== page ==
- Consumers submitting complaints about international money transfers commonly report delays and restrictions when attempting to make transfers or the absence of an explanation for a denial. Many of these complaints are the product of company risk-based assessments, review for OFAC compliance, and consumer identification efforts.
Findings regarding complaints from Pennsylvania consumers include the following:
- As of September 1, 2016, approximately 34,700 complaints were submitted by Pennsylvania consumers of which approximately 69 percent (about 24,100) were from Philadelphia consumers.
- Debt collection was the most-complained-about product, representing 25 percent of the complaints submitted by Pennsylvania consumers and 27 percent of complaints submitted by consumers nationally.
- The percentage of mortgage complaints submitted by Pennsylvania consumers, 22 percent, was lower than the 25 percent national average. However, the percentage of mortgage complaints submitted by Philadelphia consumers, 26 percent, was higher than the national average.
- Average monthly complaints received from Pennsylvania consumers increased 9 percent from 2014 to 2015, similar to the increase of 8 percent nationally.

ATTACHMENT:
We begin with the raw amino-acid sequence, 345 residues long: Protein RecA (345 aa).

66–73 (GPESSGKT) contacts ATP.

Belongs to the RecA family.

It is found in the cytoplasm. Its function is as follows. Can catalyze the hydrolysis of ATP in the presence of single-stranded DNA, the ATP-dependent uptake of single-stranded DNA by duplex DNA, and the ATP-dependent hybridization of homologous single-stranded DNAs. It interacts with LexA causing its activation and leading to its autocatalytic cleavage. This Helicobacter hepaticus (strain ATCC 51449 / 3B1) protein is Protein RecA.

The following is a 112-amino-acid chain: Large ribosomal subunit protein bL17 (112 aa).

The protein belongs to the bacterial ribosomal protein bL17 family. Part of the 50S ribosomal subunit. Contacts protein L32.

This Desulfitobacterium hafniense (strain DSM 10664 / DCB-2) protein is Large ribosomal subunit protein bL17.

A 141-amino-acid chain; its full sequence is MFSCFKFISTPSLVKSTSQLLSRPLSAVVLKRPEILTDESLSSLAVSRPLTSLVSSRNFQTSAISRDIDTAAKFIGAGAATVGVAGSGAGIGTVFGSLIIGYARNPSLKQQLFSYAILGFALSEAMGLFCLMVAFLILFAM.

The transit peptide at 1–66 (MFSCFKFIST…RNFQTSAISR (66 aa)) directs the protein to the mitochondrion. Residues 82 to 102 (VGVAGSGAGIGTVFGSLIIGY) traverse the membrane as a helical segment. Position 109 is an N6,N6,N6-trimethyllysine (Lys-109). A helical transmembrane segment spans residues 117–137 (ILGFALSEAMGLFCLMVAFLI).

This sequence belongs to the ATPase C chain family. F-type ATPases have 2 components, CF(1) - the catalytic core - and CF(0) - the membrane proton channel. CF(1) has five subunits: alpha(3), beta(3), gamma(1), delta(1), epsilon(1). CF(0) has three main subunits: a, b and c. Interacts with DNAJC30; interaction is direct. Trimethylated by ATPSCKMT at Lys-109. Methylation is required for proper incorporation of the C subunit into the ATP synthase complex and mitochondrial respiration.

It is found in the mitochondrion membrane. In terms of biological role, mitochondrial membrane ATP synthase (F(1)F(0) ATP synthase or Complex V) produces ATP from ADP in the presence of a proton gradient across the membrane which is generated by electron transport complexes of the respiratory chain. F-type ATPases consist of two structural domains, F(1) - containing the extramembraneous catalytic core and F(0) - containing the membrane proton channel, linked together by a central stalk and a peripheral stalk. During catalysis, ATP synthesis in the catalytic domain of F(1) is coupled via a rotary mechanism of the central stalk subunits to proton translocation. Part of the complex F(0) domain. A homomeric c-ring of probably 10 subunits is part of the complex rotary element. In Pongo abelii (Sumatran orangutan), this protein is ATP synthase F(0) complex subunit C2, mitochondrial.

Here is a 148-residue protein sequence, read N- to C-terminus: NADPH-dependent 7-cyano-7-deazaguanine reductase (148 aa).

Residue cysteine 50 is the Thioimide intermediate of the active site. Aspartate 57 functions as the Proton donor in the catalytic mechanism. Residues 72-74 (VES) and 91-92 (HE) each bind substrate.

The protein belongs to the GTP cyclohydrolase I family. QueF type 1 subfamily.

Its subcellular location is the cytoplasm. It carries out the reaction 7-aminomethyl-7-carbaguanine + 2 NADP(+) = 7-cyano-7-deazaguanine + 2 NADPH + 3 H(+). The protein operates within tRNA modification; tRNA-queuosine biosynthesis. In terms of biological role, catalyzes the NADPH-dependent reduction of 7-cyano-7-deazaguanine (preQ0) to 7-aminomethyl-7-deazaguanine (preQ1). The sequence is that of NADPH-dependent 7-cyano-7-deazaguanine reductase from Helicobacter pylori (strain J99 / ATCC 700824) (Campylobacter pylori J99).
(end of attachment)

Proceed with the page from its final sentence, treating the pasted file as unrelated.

The CFPB announced that it has entered into a consent order with TMX Finance, LLC to settle allegations that the company did not provide sufficient information to consumers about the terms of auto title loans, pawns or pledges, and engaged in unfair collection practices. The consent order requires TMX Finance to pay a $9 million civil money penalty.
The consent order involves 30-day credit transactions made by TMX Finance under the brands TitleMax and TitleBucks at storefronts in Alabama, Georgia and Tennessee. Under the applicable laws of the three states, consumers can renew or extend a transaction by paying the finance charge at the end of each 30-day period. According to the CFPB’s findings of fact and conclusions of law set forth in the consent order (which TMX Finance does not admit or deny), the company engaged in the following conduct in violation of the Consumer Financial Protection Act: